Washington Federal Bank for Savings collapse sees another former employee charged

Brian Fong is cooperating with prosecutors. Fifteen bank officials, workers and borrowers have been charged, and a Daley family member was convicted of cheating on his taxes in a related case.

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Washington Federal Bank for Savings, 2869 S. Archer Ave., before it was shut down in December 2017 for “unsafe or unsound practices” days after CEO John F. Gembara was found dead at a bank customer’s home in what authorities called a suicide.

Washington Federal Bank for Savings, 2869 S. Archer Ave., before it was shut down in December 2017 for “unsafe or unsound practices” days after CEO John F. Gembara was found dead at a bank customer’s home in what authorities called a suicide.

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The failure of Washington Federal Bank for Savings has resulted in criminal charges against another former employee of the tiny Bridgeport bank with ties to the Daley family and its political organization.

Brian Fong, who ran the bank’s main office on Archer Avenue, is the 15th person and sixth former employee charged with falsifying bank records and obstructing bank regulators as part of an embezzlement scheme authorities say was led by John F. Gembara, the bank’s late president and chief executive officer.

Fong, 41, who is cooperating with prosecutors, pleaded not guilty Tuesday. He has a deferred-prosecution agreement and could avoid prison in exchange for his cooperation.

Five of his former co-workers also have pleaded guilty in hopes of getting lighter punishment in exchange for their testimony.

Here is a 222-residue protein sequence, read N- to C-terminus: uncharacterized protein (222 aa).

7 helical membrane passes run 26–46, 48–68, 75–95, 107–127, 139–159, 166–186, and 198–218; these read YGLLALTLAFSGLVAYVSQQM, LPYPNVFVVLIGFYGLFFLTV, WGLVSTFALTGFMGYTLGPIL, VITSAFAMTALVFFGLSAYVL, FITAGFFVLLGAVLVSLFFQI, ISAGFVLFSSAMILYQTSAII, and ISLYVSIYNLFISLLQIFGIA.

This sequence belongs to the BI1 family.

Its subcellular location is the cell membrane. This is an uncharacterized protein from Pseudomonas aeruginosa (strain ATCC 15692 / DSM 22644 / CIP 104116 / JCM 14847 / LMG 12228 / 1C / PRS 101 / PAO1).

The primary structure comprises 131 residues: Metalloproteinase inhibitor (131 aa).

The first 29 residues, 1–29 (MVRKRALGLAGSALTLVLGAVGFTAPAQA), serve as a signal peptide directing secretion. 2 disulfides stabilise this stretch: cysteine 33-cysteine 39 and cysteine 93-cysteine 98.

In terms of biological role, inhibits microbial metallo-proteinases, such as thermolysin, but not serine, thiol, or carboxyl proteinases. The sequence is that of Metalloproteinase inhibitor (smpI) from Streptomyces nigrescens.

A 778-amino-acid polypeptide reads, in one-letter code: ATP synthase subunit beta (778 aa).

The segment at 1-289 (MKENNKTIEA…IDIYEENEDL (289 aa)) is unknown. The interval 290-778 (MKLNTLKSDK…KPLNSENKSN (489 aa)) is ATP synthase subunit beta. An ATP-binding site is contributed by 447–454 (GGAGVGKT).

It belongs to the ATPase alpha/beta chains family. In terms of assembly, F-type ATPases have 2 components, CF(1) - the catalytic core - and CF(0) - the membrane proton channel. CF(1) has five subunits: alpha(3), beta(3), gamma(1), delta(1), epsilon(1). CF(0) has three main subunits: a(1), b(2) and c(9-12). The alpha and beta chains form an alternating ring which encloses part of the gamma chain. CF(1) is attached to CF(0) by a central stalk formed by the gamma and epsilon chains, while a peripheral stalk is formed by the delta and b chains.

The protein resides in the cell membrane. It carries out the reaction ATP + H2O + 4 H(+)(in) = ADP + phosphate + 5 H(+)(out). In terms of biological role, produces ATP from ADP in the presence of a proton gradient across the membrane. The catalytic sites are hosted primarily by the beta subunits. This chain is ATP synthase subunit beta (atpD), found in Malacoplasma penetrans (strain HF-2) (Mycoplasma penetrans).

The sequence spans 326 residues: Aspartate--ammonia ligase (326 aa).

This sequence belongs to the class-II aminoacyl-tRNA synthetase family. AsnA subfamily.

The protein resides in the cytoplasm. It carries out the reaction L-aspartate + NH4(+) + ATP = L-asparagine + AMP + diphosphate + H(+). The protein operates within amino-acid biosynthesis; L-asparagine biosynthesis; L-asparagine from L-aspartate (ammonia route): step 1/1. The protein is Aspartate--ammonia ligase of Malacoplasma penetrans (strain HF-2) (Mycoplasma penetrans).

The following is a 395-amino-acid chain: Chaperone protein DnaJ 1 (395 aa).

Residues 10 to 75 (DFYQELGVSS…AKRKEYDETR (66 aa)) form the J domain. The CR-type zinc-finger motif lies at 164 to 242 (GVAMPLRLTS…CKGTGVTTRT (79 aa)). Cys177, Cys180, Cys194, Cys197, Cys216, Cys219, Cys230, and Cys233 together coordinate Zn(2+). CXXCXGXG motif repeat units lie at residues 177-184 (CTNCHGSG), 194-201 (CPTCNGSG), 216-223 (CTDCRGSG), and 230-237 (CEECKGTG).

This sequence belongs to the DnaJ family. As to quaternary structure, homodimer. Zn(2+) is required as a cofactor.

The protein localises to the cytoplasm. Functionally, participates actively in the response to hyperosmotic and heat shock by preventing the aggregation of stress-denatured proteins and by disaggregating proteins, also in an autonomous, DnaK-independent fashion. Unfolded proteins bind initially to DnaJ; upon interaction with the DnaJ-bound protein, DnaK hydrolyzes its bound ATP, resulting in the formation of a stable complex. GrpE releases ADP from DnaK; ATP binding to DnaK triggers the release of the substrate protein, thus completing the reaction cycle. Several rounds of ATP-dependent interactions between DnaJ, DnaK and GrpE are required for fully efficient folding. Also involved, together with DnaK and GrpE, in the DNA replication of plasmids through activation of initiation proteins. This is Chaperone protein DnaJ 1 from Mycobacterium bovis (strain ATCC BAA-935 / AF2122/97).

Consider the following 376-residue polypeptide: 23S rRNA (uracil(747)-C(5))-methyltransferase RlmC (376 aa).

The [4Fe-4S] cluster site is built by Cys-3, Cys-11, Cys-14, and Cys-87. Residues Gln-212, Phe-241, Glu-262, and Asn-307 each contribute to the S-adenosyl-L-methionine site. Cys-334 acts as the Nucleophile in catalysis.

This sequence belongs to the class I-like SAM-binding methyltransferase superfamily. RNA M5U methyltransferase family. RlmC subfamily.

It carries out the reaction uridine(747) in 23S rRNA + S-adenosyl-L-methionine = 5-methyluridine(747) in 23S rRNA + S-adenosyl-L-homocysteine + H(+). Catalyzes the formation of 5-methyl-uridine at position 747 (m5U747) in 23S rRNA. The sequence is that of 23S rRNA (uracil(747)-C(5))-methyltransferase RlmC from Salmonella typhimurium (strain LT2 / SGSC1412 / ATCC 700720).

Seven of the people who have been charged have pleaded guilty, and one has been convicted of embezzling $8 million.

The bank’s December 2017 collapse also led to criminal charges against then-Ald. Patrick Daley Thompson, a Washington Federal borrower who was convicted of cheating on his federal income taxes and lying to bank regulators about how much he owed the bank

Three of the bank’s former board members, including Gembara’s sister Janice M. Weston, face trial in September along with two Washington Federal borrowers. One of those customers was Marek Matczuk, who owned the Park Ridge home where Gembara was found dead by what authorities said was suicide on Dec. 3, 2017.

Federal regulators shut down the bank soon after, on Dec. 15, 2017.

The Federal Deposit Insurance Corp. spent $139.8 million to cover losses from what authorities have described as Gembara’s scheme to give millions of dollars to friends and customers without requiring them to repay the money. So far, the FDIC has recovered about $58 million.

Gembara’s friend Robert M. Kowalski was found guilty in March of embezzling $8 million from the bank.

His sister Jan Kowalski has pleaded guilty to helping hide assets when he filed for bankruptcy protection. Their brother William Kowalski also has a deferred-prosecution deal.

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